Sentence six explains why we were told this intimate little story. The explanation also deepens the legitimacy of the story; something that has to be done if it is to stand a chance against the Roman Empire with its monopoly on propaganda and its hold on everyone’s imagination. Everything in the world tells a different story than Matthews’ and Rome claims there is no other story to compete with it. According to Rome, empire and religion tell the truth and there is no truth other than Rome’s.
But Matthew’s gospel begs to differ and says, “Now all of this took place so that what the Lord had spoken through the prophet would be fulfilled.” We all know the prophet had spoken long before the birth of the Roman Empire. The prophet said: “Look! A virgin will become pregnant and give birth to a son, and they will call him, Emmanuel. Emmanuel means ‘God with us.’” God with us, not against us like Caesar who sits in Rome, distant and uncaring. It’s a counter story to empire.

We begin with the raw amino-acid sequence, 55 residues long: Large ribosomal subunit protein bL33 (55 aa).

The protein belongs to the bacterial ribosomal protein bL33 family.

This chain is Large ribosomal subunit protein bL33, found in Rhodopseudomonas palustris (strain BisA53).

Do we get that? “God with us,” not against us! “God with us,” not Lording it over us, not condemning us for falling short of some standard we can’t reach! “God with us” as a human, weak and vulnerable, to bring peace and redemption; not judging us and pronouncing us “fired” for all eternity.
As we said Joseph has a decision to make. Does he believe his dream and act on it or does he dismiss it as some aberration that happens while sleeping. It’s a decision we all must make.
“When Joseph woke up, he did just as an angel from God commanded and took Mary as his wife…Joseph called him Jesus.”
Do you see how this is a counter story to Rome, empire and black and white religion? Do we believe it or dismiss it?